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Ti Gwav
View of the town of Petit-Goâve
View of the town of Petit-Goâve
Petit-Goâve is located in Haiti
Location in Haiti
Coordinates: 18°25′53″N 72°52′1″W / 18.43139°N 72.86694°W / 18.43139; -72.86694Coordinates: 18°25′53″N 72°52′1″W / 18.43139°N 72.86694°W / 18.43139; -72.86694
CountryFlag of Haiti.svg Haiti
 • Total12,000

Petit-Goâve (Haitian Creole: Ti Gwav) is a coastal commune in the Léogâne Arrondissement in the Ouest department of Haiti. It is located 68 kilometres (42 mi) southwest of Port-au-Prince. The town has a population of approximately 12,000 inhabitants.


Petit-Goâve in 1926

The town is one of the oldest cities of the country, and was named Goâve by the Amerindians. The Spanish called it Aguava at the end of the 16th century. After French colonization through the releasing of the Spanish, the French divided the city into two halves; Grand-Goâve and Petit-Goâve. Petit-Goâve became a wealthy settlement and briefly functioned as a de facto capital of the prosperous colony of Saint-Domingue. It is also very famous for its sweet candy called douce macoss.

January 2010 earthquake[edit]

The town was significantly affected by the 12 January 2010 earthquake.[1] On 20 January a strong aftershock of magnitude 5.9 Mw struck Haiti.[2] The U.S. Geological Survey reported that its epicenter was almost exactly under Petit-Goâve. The magnitude of the aftershock was initially reported as 6.1 by the USGS, but was later revised to 5.9.[3]

On the 19th, authorized by the Haitian government, 1300 US Marines were deployed equally between Petit-Goâve and Grand-Goâve.[4] Spanish amphibious assault ship Castilla is to arrive at Petit-Goâve beginning in February to assist in recovery efforts.[5][6]

By 9 February 2010, the US 24th Marine Expeditionary Unit was rotating out of Haiti, having been replaced by the US 22nd Marine Expeditionary Unit, in their position on USS Bataan and Carrefour, Léogâne, Petit-Goâve, and Grand-Goâve.[7][8]

Aid For Haiti (AFH), a US-based non-profit has been coordinating some of the local medical care in the area of Petit-Goâve. They are located at the Wesleyan Compound in Petit-Goâve.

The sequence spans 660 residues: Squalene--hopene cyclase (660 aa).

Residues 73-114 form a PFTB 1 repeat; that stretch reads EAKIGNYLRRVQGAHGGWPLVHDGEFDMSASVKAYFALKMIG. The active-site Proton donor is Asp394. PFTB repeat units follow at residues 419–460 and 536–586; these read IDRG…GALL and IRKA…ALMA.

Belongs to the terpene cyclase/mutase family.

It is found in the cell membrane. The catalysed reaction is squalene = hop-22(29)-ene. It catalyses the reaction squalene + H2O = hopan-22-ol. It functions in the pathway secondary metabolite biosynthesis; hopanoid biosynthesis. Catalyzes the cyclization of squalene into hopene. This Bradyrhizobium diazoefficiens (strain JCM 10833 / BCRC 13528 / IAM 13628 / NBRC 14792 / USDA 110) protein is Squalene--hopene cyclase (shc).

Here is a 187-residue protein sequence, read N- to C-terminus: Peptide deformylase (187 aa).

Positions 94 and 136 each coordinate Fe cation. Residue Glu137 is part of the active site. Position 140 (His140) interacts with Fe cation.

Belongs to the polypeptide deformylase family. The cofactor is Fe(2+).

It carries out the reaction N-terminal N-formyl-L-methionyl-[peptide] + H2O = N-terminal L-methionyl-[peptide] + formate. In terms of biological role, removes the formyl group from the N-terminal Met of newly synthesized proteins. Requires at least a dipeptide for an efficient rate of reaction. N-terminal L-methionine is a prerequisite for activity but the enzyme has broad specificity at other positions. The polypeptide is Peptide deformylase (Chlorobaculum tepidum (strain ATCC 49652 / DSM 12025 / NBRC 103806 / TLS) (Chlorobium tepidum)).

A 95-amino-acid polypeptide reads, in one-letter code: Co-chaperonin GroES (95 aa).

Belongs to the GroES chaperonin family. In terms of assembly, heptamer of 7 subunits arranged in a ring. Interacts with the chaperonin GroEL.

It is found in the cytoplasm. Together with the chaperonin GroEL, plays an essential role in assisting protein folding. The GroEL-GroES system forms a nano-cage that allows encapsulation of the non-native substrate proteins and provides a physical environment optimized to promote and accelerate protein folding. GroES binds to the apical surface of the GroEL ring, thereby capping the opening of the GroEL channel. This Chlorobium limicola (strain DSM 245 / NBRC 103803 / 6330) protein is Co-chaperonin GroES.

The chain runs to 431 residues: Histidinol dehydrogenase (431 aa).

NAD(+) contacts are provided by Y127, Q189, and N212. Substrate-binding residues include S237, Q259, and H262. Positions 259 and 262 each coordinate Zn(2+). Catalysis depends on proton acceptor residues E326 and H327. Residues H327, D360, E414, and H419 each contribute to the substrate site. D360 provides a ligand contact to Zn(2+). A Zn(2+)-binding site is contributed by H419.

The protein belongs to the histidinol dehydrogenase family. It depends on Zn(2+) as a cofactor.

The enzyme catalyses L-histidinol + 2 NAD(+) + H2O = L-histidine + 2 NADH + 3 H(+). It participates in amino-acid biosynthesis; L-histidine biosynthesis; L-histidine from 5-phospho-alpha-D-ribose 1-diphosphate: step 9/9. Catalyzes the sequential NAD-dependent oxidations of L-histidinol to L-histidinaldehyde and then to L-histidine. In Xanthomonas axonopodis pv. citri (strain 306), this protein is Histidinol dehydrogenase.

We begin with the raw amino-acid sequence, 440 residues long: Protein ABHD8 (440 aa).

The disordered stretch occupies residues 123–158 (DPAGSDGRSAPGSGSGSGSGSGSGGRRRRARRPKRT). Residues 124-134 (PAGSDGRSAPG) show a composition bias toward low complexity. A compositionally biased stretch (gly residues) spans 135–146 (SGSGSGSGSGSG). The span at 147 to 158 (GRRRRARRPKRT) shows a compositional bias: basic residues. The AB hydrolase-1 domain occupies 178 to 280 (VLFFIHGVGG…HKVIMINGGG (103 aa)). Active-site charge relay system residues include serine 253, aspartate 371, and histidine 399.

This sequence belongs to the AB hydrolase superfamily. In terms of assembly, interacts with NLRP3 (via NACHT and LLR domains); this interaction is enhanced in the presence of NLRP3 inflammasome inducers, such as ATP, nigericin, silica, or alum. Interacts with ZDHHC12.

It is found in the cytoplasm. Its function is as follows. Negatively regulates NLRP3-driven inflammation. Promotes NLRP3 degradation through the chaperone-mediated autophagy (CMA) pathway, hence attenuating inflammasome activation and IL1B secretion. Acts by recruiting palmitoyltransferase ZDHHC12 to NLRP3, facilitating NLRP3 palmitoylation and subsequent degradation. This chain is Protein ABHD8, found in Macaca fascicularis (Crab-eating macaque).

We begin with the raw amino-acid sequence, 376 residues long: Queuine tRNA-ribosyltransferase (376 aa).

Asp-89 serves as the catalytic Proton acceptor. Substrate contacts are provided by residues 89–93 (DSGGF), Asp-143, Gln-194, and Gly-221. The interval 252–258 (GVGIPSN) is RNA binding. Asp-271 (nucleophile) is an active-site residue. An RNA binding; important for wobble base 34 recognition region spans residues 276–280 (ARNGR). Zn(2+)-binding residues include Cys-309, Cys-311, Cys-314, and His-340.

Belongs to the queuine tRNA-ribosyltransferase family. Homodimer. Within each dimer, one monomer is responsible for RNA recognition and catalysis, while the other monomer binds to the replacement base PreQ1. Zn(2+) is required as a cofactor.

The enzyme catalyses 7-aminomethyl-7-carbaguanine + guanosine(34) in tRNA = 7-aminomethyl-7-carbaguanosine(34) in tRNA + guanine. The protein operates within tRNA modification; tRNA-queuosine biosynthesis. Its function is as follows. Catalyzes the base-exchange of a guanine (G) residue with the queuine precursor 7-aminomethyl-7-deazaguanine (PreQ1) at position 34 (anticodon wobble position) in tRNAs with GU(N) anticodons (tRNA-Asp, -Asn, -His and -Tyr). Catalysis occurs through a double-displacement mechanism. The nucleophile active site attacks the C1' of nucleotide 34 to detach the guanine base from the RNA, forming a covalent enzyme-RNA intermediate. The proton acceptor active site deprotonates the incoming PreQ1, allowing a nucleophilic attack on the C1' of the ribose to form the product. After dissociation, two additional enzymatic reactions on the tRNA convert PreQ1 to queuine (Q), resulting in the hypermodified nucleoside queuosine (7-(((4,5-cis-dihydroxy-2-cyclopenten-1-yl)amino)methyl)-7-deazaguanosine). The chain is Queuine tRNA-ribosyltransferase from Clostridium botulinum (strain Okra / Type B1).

The 400th episode of the radio program This American Life, which aired in February 2010, featured a story on a school in Petit-Goâve and estimated 1000 people died due to the earthquake.[9]



Petit-Goâve has a hospital, Notre-Dame de Petit-Goâve.[10] In February 2010, this hospital was largely unusable due to damage from the earthquake. The Norwegian Red Cross ERU (Emergency Response Unit) has established their field hospital in the hospital and runs 2 fully equipped Operation Theaters and 2 ambulances with paramedics. Norwegian Red Cross support the hospital with electrical power, medical equipment and medicine.

On February 15, 2013, the US State Department's Bureau of International Narcotics and Law Enforcement Affairs announced that it would be funding and building a 150-bed prison in Petit-Goâve to replace the one destroyed in 2004 after the ouster of President Jean-Bertrand Aristide[11]



  1. ^ CNN, "Outside Port-au-Prince, 'towns are absolutely destroyed'", Khadijah Rentas, 15 January 2010 (accessed 17 January 2010)
  2. ^[permanent dead link]
  3. ^ "Magnitude 6.1 - Haiti Region". 20 January 2010. Archived from the original on 23 January 2010. Retrieved 20 January 2010.
  4. ^ (in French) Agence France-Presse, "Les Américains passent à la vitesse supérieure", Clarens Renois, 19 January 2010 (accessed 28 January 2010)
  5. ^ (in French) Journal Ouest-France, "Le navire-hopital espagnol devrait arriver à Petit-Goave début février" Archived 2010-01-29 at the Wayback Machine, 27 January 2010 (accessed 28 January 2010)
  6. ^ Latin American Herald Tribune, "Spanish Aid Ship Reaches Haiti", 5 February 2010 (accessed 5 February 2010)
  7. ^ WITN, "24th Marine Expeditionary Unit Leaving Haiti" Archived 2011-07-18 at the Wayback Machine, NBC News, 9 February 2010 (accessed 10 February 2010)
  8. ^ DVIDS, "22nd MEU Moves Into Carrefour", 22MEU, 8 February 2010 (accessed 10 February 2010)
  9. ^ "400: Stories Pitched by Our Parents - This American Life". This American Life. 2017-12-14. Retrieved 2018-06-19.
  10. ^ (in Spanish) "La operación "Hispaniola", totalmente operativa en Haití" Archived 2010-10-06 at the Wayback Machine, Gema Nieves, 8 February 2010 (accessed 11 February 2010)
  11. ^ "US plans to build 2 prisons in Haiti's provinces", Miami Herald, 15 February 2013 (accessed 17 February 2013)

External links[edit]